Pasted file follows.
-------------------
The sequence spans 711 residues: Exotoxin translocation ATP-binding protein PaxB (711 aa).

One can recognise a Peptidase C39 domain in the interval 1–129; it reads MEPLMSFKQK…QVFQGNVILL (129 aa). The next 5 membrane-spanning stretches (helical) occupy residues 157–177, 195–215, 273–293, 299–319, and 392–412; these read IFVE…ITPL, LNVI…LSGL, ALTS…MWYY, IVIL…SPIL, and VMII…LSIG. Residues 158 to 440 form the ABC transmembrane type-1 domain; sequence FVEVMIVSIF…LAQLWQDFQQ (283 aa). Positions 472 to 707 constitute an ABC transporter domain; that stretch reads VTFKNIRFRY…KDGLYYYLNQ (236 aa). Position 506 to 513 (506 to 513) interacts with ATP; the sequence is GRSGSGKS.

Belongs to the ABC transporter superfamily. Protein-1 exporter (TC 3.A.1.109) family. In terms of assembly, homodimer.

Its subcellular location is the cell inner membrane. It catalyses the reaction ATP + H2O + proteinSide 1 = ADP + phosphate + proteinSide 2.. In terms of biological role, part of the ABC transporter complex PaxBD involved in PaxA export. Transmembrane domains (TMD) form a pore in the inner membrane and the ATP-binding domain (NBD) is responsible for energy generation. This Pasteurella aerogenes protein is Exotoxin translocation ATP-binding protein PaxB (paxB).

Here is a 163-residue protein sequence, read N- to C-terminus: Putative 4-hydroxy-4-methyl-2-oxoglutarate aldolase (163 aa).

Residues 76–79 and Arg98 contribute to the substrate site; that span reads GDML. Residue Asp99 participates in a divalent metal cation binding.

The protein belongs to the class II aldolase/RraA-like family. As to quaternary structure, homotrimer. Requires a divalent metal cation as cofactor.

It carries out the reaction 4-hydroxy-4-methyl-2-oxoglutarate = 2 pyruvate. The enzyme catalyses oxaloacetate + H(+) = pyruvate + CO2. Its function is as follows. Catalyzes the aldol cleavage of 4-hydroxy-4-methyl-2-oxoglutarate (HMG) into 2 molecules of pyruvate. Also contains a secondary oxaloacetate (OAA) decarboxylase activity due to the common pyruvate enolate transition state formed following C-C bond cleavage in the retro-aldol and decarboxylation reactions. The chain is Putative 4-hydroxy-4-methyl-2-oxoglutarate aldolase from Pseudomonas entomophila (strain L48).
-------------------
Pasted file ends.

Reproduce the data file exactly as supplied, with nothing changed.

The sequence spans 711 residues: Exotoxin translocation ATP-binding protein PaxB (711 aa).

One can recognise a Peptidase C39 domain in the interval 1–129; it reads MEPLMSFKQK…QVFQGNVILL (129 aa). The next 5 membrane-spanning stretches (helical) occupy residues 157–177, 195–215, 273–293, 299–319, and 392–412; these read IFVE…ITPL, LNVI…LSGL, ALTS…MWYY, IVIL…SPIL, and VMII…LSIG. Residues 158 to 440 form the ABC transmembrane type-1 domain; sequence FVEVMIVSIF…LAQLWQDFQQ (283 aa). Positions 472 to 707 constitute an ABC transporter domain; that stretch reads VTFKNIRFRY…KDGLYYYLNQ (236 aa). Position 506 to 513 (506 to 513) interacts with ATP; the sequence is GRSGSGKS.

Belongs to the ABC transporter superfamily. Protein-1 exporter (TC 3.A.1.109) family. In terms of assembly, homodimer.

Its subcellular location is the cell inner membrane. It catalyses the reaction ATP + H2O + proteinSide 1 = ADP + phosphate + proteinSide 2.. In terms of biological role, part of the ABC transporter complex PaxBD involved in PaxA export. Transmembrane domains (TMD) form a pore in the inner membrane and the ATP-binding domain (NBD) is responsible for energy generation. This Pasteurella aerogenes protein is Exotoxin translocation ATP-binding protein PaxB (paxB).

Here is a 163-residue protein sequence, read N- to C-terminus: Putative 4-hydroxy-4-methyl-2-oxoglutarate aldolase (163 aa).

Residues 76–79 and Arg98 contribute to the substrate site; that span reads GDML. Residue Asp99 participates in a divalent metal cation binding.

The protein belongs to the class II aldolase/RraA-like family. As to quaternary structure, homotrimer. Requires a divalent metal cation as cofactor.

It carries out the reaction 4-hydroxy-4-methyl-2-oxoglutarate = 2 pyruvate. The enzyme catalyses oxaloacetate + H(+) = pyruvate + CO2. Its function is as follows. Catalyzes the aldol cleavage of 4-hydroxy-4-methyl-2-oxoglutarate (HMG) into 2 molecules of pyruvate. Also contains a secondary oxaloacetate (OAA) decarboxylase activity due to the common pyruvate enolate transition state formed following C-C bond cleavage in the retro-aldol and decarboxylation reactions. The chain is Putative 4-hydroxy-4-methyl-2-oxoglutarate aldolase from Pseudomonas entomophila (strain L48).